Gallopin: We're outsiders for Worlds, but it's not always favourites that win

12 years since France last scored a medal in the men's World Championship road race, a squad of mostly punchy riders led by Julian Alaphilippe (Quick-Step Floors) will look to turn things around this week in Bergen, Norway.

Alaphilippe, however, is not the only potential contender on a roster with multiple cards to play. Tony Gallopin (Lotto Soudal) gives the squad a viable second option. The pair of Worlds top 10s on his career palmares gives him the best Worlds results of anyone on team, seven of whom are under the age of 30.

Gallopin, who delivered top 10s in the GPs Québec and Montréal during his pre-Worlds build-up, acknowledges that several big names will shine more brightly as pre-race favourites in Norway than anyone on his squad. He's not worried.

"We are outsiders, that's for sure," he told Cyclingnews in Quebec City. "The big favourites are the sprinters who can go really well in the climb. Sagan, Matthews, Van Avermaet, even Kristoff or Boasson Hagen. So I don't think we are big favourites but that's what's nice about cycling – it's not always the favourites that win the race."

With the likes of Nacer Bouhanni and Bryan Coquard staying home, the French team will have no choice but to ride an aggressive race if they want a chance at winning.

"It's the World Championships, anything can happen. Sure, it's a long time that we haven't gotten a medal but we're going to try like every year. We've now been in the top 10 a couple of years in a row so that means we are close," Gallopin said.

"This year we're going without a sprinter so I think we have to try something with an attack. We have a really good group so we'll see what can happen."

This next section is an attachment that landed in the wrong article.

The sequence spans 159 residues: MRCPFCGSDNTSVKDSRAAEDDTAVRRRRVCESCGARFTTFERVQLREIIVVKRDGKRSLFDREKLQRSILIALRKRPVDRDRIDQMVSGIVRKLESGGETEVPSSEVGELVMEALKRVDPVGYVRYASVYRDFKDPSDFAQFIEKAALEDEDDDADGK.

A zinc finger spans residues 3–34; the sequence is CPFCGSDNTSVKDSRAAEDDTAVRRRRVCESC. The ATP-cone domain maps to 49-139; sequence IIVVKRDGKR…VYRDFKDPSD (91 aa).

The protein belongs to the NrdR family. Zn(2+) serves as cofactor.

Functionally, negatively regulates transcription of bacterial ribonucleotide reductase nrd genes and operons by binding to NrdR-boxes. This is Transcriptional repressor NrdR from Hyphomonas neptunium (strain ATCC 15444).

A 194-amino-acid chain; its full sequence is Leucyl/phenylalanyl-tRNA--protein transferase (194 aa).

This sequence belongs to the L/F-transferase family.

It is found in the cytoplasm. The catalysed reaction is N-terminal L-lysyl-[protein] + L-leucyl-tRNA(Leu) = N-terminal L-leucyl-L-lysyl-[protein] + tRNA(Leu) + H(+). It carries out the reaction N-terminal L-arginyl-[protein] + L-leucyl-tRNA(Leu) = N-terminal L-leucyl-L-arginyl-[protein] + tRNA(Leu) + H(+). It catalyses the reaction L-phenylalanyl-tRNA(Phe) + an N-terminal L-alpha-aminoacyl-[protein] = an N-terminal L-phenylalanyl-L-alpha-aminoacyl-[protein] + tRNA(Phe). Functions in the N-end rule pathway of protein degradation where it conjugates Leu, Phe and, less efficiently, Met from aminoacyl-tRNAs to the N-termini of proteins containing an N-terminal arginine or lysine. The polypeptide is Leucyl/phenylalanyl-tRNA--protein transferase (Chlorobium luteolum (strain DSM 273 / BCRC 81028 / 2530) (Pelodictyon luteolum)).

Bergen, one Europe's rainiest cities, could lend a hand to the French cause.

"I hope for a hard day, a long day in the rain and the cold. And then it's a different race. I think after 250k, it's different riders. It's more difficult to control the race," Gallopin said.

With top 10s in both Canadian races and runner-up honours at the Grand Prix de Wallonie, Gallopin looks to be rounding into form. He says he's been all-in for Bergen ever since taking a short break at the end of July.

"I split my seasons in three parts. First is Paris-Nice and the Classics, and then it's time for the Tour, and then after the Tour and San Sebastian I take a break, and for me the World Championships is the most important race at the end," he said. "Canada, Lombardia are also important, but for me, two times in the top 10 in the Worlds, it's a really important race for me and I'm focused 100 per cent on the race."

With Romain Bardet (AG2R La Mondiale) and Thibaut Pinot (FDJ) developing into bona fide Grand Tour contenders and Arnaud Démare (FDJ) claiming the country's first Monument in nearly 20 years at last season's Milan-San Remo, French cycling has enjoyed an upswing in results recently after a long stretch without much to cheer for. Success at Worlds remains elusive, but for Gallopin it's a matter of continued progress.

"It would be really nice for France, for the country and for cycling in France, to have a World Championship," he said. "Now we have riders back in the Tour de France GC, which we also missed for 10 or 15 years. So we're in a good way and I think we have to keep going like this."

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